Success with social media is not easily attainable without a certain level of influence. In terms of advertising, influence with consumers on a personal level as well as developing influential relationships are incredibly useful. Word of mouth advertising has always been an influential form of communication, and with the progress in technology, marketers are finding new ways to get mileage out of it. As Ben Popper explains, “It’s not just the sheer number of followers a person has, an easy metric to inflate. What really matters is how far across the echo chamber of the internet your voice can carry, and whether your audience trusts what you say.”

One of the problems many organizations face with social media marketing is a way to quantify and measure the success of their efforts. Certain discussions and sharing are now easier to track than ever; however, connecting these digital interactions to real world purchasing decisions has not yet been perfected. Klout

In light of these issues some new technologies have appeared to help deal with the problem of influence – which users have it, where to spend the most time attaining it, etc. Many new companies like Klout are attempting to put a number on influence for marketers to measure up with one another, as well as measure their users. The point is to measure how many people you influence and on what topics specifically your opinion holds the most weight.

Although the work these companies have done is impressive, there are still a number of issues to be worked out. People regularly complain that Klout does not accurately depict a person’s range of influence often citing industries and fields that are unrelated. Another issue is the inflation of influence ‘score’ that is possible, and more annoyingly the self-promotion that certain people take part in to increase their score. How trust worthy is this information if people can increase their score through non-influential content?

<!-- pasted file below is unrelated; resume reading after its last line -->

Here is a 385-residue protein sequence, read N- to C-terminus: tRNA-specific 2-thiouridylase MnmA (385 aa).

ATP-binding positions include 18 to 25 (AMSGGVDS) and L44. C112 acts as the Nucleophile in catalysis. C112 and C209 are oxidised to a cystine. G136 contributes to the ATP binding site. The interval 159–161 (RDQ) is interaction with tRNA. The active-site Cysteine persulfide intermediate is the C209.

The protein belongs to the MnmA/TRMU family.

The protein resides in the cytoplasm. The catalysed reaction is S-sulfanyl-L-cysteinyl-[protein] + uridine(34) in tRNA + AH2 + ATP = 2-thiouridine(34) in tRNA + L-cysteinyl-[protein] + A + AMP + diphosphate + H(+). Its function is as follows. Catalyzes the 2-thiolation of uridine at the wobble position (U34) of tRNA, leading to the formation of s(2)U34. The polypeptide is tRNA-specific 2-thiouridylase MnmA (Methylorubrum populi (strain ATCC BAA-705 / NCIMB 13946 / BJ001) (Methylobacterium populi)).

For social media marketers, there is a certain love/hate relationship with these metrics. On the one hand the information can prove to be incredibly valuable when running campaigns. Pinpointing the correct target audience for a campaign takes a lot of time and research that is significantly cut down by knowing who the “top influencers” are (taking into account the potential inaccuracies). Furthermore, marketers can narrow down their target in general based on the fields of influence of their users and develop better content for them.

The other side of the coin seems to combat some of the fundamental points of social networks. Genuine and organic relationships are an integral part of success for social media campaigns, as well as the opportunity to connect with all consumers. By targeting, or placing a higher value, on certain social media users this two-sided engagement begins to develop certain restrictions.

According to CEO and Founder of Klout Joe Fernandez, the score should not be taken at face value, “People get hung up on the number, but we are also giving people a lot of context around your passions and areas of expertise. I think we’re still just at the tip of the iceberg.” It is not as much the data as the ability to generate insights to inform the overal social media marketing strategy of a company. If this is kept in mind in the future, the availability of this information will hopefully be a positive step for users and marketers.

Sources: The Verge

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